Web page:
Then in Royal Mail owner swings to £1bn loss as demand falls and wage costs rise (Financial Times, Oliver Telling) we see that Royal Mail announced a massive £1bn loss and does not expect to see a profit until 2025 as it is being held back by massive redundancy payments and difficulties in modernising its offering. The drama continues…

Want to engage with myself and the team at Watson’s Daily about these stories? Why not ask us something in the Forum HERE. It’d be great to hear what you think!



…in other news…

Yesterday, I brought you a video showing how Hollywood actors run. Today, I thought I’d bring you a video on how drummers knock on doors! My favourite (and default) knock would be Wipeout for sure (although it looks a bit exhausting) 👍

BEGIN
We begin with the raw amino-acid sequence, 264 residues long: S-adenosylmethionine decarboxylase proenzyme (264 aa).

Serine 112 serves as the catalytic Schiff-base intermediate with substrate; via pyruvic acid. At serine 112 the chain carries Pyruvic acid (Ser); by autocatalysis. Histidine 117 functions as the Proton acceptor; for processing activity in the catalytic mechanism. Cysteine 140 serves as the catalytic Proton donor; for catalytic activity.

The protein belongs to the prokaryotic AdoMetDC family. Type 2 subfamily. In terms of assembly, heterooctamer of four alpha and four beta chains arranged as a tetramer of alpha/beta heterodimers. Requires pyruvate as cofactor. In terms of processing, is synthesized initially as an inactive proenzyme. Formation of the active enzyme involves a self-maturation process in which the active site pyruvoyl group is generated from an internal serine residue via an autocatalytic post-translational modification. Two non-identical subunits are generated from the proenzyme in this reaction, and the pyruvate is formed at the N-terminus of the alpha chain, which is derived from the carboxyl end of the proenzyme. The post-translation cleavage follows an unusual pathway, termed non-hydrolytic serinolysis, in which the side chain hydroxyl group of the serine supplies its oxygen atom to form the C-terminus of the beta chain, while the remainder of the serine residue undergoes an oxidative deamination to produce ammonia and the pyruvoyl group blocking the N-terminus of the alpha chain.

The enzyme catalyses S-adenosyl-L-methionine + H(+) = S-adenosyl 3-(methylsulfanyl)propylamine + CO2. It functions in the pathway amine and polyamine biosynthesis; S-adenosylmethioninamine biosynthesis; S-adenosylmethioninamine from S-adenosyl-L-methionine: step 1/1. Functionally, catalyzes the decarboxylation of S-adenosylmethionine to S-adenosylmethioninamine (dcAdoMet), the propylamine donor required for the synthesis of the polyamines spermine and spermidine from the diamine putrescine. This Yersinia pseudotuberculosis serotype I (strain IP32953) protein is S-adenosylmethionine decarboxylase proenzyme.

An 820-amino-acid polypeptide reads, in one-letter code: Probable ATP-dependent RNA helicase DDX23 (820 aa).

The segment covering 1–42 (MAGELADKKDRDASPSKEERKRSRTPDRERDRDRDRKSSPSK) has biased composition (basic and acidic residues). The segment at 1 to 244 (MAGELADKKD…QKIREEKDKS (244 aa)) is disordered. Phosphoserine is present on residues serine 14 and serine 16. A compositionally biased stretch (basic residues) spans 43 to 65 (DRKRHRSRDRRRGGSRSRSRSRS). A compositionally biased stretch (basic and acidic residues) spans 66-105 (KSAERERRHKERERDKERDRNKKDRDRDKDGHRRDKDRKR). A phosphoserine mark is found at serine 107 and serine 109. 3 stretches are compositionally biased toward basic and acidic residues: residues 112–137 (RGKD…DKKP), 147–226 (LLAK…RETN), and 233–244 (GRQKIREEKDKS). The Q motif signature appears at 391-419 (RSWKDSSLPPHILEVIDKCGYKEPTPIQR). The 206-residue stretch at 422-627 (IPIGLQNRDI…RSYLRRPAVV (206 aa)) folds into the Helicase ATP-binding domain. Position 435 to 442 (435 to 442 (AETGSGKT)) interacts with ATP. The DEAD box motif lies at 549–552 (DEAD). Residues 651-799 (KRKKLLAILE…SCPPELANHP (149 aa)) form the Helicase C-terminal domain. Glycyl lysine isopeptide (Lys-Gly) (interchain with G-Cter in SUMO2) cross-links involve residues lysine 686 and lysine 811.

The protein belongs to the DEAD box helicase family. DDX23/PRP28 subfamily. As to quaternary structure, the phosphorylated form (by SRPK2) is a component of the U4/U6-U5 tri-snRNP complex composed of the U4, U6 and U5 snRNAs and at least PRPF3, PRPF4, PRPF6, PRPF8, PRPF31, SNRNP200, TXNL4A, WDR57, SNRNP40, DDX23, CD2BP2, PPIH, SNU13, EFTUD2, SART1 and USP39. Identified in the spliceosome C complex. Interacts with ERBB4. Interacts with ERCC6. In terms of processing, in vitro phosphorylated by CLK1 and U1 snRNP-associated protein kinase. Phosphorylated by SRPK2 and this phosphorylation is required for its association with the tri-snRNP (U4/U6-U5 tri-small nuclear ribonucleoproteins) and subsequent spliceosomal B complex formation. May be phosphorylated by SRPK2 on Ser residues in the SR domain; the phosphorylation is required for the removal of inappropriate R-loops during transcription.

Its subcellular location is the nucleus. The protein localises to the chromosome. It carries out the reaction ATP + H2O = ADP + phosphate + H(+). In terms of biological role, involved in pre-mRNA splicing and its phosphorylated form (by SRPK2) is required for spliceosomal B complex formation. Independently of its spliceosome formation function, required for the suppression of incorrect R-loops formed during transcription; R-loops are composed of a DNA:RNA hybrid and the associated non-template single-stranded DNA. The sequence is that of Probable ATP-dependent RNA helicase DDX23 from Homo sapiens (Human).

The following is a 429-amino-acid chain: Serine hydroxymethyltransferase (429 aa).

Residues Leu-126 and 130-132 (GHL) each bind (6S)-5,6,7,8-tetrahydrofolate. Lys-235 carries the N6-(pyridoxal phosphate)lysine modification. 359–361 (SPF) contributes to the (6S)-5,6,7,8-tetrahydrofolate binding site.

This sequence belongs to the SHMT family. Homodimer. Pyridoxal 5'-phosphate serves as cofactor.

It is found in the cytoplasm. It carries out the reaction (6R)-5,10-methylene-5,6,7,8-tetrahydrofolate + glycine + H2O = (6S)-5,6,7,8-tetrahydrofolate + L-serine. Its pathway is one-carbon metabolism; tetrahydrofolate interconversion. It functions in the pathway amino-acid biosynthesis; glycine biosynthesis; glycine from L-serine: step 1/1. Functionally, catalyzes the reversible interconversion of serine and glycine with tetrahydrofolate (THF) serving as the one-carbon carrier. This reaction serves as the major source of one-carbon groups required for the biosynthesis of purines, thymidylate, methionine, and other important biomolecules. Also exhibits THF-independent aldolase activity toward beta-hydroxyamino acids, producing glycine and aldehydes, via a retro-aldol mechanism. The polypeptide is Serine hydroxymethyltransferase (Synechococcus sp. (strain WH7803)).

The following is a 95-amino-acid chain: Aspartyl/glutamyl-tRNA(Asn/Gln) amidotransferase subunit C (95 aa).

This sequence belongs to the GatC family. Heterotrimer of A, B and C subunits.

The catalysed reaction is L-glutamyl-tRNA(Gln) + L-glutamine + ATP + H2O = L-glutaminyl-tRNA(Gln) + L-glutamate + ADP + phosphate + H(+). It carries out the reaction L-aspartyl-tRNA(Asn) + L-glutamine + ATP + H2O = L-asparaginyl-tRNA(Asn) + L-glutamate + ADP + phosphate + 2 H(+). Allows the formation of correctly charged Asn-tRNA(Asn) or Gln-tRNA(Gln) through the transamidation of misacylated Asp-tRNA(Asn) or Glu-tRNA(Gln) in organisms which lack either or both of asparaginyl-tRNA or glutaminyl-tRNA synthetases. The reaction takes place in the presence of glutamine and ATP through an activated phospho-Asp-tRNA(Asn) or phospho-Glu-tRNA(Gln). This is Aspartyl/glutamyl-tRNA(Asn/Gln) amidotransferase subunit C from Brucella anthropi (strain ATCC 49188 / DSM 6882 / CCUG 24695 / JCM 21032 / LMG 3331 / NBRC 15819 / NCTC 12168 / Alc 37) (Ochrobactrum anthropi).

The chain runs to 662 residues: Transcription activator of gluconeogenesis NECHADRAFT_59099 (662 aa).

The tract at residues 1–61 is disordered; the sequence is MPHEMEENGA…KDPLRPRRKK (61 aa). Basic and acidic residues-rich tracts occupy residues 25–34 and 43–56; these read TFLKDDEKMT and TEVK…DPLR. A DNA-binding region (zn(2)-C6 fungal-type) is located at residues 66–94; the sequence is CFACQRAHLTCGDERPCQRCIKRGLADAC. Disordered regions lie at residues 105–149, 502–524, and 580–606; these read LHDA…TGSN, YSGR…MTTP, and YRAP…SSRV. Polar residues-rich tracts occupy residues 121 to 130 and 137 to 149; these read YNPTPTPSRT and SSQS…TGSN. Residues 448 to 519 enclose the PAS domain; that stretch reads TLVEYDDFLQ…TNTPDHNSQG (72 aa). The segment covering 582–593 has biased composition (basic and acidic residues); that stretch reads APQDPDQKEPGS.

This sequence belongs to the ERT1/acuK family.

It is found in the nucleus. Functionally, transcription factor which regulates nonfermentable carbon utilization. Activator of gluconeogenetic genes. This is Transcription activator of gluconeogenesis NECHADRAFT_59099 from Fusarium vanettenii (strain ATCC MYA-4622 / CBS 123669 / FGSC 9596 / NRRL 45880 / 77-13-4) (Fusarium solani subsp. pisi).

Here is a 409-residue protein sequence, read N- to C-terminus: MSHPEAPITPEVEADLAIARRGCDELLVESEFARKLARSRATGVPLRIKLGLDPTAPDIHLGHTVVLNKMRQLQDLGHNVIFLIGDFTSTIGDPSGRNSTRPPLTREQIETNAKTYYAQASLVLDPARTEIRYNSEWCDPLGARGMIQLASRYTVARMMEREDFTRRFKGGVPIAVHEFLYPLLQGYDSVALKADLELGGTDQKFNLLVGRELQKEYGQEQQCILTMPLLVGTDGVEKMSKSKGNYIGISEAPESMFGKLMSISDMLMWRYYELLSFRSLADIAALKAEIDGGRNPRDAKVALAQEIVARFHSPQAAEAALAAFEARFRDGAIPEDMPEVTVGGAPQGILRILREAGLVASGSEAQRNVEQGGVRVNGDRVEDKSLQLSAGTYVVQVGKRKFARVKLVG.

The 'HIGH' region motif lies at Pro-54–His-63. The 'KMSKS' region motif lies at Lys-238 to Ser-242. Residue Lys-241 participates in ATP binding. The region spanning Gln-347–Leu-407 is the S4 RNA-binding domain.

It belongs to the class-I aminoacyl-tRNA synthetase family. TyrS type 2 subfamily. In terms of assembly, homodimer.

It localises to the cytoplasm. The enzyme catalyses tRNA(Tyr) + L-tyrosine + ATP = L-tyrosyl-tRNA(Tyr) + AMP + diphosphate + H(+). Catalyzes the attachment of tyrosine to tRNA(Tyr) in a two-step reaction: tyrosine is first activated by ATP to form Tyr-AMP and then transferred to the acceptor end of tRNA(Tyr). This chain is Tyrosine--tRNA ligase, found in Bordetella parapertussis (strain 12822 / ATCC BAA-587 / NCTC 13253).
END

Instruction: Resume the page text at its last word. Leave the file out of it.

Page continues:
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Some of today’s market, commodity & currency moves (as at 0633hrs green is up, red is down). THIS IS INTENDED AS A ROUGH GUIDE ONLY!

FTSE 100 *Dow Jones *S&P 500 *Nasdaq*DAX *CAC-40 *Nikkei **Shanghai **
7,742 (+0.15%)33,536 (+0.34%)4,198 (+0.94%)12,689 (+1.51%)16,163 (+1.33%)7,447 (+0.64%)30,808 (+0.77%)3,284 (-0.42%)
Oil (WTI) p/bOil (Brent) p/bGold Per t/oz£/$€/$$/¥£/€$/₿

(markets with an * are at yesterday’s close, ** are at today’s close)